He describes 1985 as a ‘very scary time’ for a child attending Kopanang Senior Secondary School in Witbank. Those were the dark years of apartheid for Armstrong Ngcobo, where volatility and violence forced his school to close for extended periods, requiring him to repeat Standard 8 (Grade 10). On reflection though, he says, despite the difficult circumstances, he felt grateful for the opportunity to attend school and believes that the quality of education was good at the time.
Eating an elephant one bite at a time
Armstrong’s tenacity and hard work paid off when he matriculated with a university exemption and he was enrolled with the University of KwaZulu-Natal in 1989. Unfortunately however his experience as a student was short lived and he was forced to quit his full time studies after failing his first year of Bachelor of Commerce (B. Com.). Faced with a student loan and insufficient cash reserves to repeat, Armstrong was thrown a lifeline when Eskom offered him a vocational job, which would enable him to work and study simultaneously. True to his ambitious spirit, Armstrong grabbed the opportunity with both hands.
Initially he worked as a trainee at Dubha Power Station four days per week and attended classes one day per week at a college run by the SA German Chamber of Commerce and Industry, to earn a diploma over two years which would contribute to his B.Com. After a gruelling eight years of work and part-time study, his gritty determination and persistence paid off. In 1998 Armstrong Ngcobo finally graduated with his B.Com, a feat he likens to eating an elephant in bite-sized pieces. During his graduation ceremony, he recalls feeling ‘goosebumps’ and thinking ‘now I’ve got the key, I’ve got my degree and I can do anything’.
High flying and bumpy landings
Armed with his ‘ticket to ride’ it was not long before Armstrong’s career took off. By 2008 Armstrong had risen from various junior procurement positions to the heady corporate title of Chief Procurement Officer at South African Airways (SAA), managing a team of 52 staff. In 2011 however, Armstrong got caught up in a leadership restructure at the parastatal and took the decision to resign.
Out of work, Armstrong realised that he had two choices – wait for a corporate executive senior leadership position to come up, which were in short supply, or create his own destiny and start his own business.
It was the unchartered territory of creating something new that won him over. Enticed by the idea of owning a franchise, Armstrong bought into a new national glass provider pitching a promising business case. The decision to invest turned out to be the first of many painful entrepreneurial experiences, when it quickly became evident that the provider was in fact selling lies and went into liquidation less than 18 months later. R250,000 poorer, Armstrong had no choice but to start knocking on doors to generate his own business leads.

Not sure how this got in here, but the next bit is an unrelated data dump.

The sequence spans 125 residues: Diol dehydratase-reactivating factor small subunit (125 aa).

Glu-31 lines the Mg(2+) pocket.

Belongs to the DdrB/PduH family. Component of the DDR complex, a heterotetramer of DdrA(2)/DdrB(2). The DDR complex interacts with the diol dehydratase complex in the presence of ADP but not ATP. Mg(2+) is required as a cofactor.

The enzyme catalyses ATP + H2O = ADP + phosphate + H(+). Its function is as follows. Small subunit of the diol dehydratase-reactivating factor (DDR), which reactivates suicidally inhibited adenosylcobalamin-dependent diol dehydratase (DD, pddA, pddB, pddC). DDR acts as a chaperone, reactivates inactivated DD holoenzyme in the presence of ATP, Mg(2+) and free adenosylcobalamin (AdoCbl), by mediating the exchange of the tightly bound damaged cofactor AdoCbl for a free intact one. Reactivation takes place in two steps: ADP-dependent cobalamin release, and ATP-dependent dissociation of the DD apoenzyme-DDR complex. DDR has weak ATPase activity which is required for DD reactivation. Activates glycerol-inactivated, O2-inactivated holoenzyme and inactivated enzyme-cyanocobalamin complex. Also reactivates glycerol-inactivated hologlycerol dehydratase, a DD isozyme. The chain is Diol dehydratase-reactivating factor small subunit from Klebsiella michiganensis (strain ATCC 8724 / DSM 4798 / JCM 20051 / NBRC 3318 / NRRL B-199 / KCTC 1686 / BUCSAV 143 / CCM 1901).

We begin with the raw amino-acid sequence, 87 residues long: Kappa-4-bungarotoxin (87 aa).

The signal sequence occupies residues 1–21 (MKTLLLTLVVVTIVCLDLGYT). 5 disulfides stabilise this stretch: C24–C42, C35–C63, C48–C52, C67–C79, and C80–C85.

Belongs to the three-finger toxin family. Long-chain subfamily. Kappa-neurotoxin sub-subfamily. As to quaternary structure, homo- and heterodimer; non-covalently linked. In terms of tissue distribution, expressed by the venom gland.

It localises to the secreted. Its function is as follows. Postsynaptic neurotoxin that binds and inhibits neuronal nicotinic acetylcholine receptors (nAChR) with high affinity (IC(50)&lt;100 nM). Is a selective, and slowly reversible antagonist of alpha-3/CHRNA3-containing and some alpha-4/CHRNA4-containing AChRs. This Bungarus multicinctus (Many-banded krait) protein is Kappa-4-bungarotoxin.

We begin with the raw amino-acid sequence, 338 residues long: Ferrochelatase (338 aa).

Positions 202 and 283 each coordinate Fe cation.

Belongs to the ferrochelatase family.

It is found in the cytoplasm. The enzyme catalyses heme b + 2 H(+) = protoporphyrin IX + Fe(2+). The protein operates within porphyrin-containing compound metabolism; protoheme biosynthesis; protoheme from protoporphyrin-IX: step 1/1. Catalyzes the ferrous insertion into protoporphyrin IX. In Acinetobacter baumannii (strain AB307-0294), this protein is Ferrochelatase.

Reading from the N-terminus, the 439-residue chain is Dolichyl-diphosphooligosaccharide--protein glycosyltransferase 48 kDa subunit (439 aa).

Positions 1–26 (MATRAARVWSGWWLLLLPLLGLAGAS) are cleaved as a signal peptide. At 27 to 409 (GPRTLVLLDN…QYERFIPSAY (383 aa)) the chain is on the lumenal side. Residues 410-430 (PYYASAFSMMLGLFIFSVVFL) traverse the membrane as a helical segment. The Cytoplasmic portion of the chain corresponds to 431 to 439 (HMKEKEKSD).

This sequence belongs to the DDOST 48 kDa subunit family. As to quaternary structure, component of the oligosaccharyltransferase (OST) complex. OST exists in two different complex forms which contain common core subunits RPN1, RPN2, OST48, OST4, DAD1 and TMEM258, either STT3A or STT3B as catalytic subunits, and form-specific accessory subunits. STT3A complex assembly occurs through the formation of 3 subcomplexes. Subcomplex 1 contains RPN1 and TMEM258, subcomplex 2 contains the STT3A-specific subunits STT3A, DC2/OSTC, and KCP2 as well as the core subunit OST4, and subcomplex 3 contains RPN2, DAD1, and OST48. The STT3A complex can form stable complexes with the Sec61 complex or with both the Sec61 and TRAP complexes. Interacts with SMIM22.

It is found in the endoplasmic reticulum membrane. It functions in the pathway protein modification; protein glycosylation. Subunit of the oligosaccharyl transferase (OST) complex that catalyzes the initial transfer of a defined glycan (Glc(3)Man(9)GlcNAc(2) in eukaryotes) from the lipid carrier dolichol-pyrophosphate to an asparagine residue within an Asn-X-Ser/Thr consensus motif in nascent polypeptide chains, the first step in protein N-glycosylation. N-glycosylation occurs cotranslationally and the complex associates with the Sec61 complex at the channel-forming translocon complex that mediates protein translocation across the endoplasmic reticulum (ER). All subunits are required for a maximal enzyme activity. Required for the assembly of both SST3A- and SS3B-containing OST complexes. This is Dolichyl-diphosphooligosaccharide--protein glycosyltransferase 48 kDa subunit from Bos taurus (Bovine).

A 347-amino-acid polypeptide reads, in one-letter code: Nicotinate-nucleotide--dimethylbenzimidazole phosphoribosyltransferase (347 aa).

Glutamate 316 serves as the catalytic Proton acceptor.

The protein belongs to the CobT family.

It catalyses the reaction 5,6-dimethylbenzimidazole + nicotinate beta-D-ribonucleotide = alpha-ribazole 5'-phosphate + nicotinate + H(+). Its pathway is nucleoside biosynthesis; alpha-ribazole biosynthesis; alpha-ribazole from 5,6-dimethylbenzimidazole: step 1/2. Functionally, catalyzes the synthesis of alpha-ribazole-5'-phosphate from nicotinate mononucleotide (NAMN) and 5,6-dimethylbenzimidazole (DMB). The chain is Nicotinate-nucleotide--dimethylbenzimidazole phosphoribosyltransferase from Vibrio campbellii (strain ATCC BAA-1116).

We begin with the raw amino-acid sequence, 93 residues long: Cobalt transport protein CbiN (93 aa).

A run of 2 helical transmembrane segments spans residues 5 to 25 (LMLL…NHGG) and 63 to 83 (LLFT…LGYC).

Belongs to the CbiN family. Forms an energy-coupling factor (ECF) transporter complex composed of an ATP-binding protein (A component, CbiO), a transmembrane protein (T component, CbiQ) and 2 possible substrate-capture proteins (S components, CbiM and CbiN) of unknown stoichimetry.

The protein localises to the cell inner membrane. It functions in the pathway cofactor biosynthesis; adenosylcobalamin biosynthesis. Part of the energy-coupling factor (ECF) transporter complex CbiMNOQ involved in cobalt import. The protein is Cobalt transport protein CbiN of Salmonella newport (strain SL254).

After three years of barely keeping his head above water, Armstrong attended a business breakfast organised by Alexander Forbes Insurance (AFI). It was during this event that the AFI team recommended Armstrong approach My Glass and soon after, Mzansi Glass was signed up as a licensee under the brand of My Glass Centurion.
Steadier, stronger and wiser
Armstrong says the move to My Glass gave him the muscle that he desperately needed to take his business to the next level, and enabled him to increase his credit limits. Today, My Glass Centurion employs a team of six fitters, some of which have been trained on the job. A loyal team, Armstrong credits much of the more complex work to his chief fitter, Felix, who has been with him since 2012. Armstrong’s philosophy in business, he says, is to ‘treat your suppliers well and keep service delivery top notch’. He is positive about the future of his business, citing My Glass’s B-BBEE strategy as a ‘game changer’.
Armstrong has since obtained a B Com. Honours degree from UNISA and recently graduated with a diploma from Wits Business School in New Venture Creation. Looking back Armstrong says he is grateful for the skills that he developed early in his career when employed at Eskom. Giving the gift of a skill, he says, is the best way of giving back to our South African communities, where many of the social ills can be attributed to boredom amongst the youth. For his own kids, Armstrong says that he is unrelenting in encouraging a culture of financial savings, just a little every month. His hope is to support his kids in their own aspirations, whatever they may be, but help them understand never to take opportunities for granted and recognise that there is no substitute for hard work.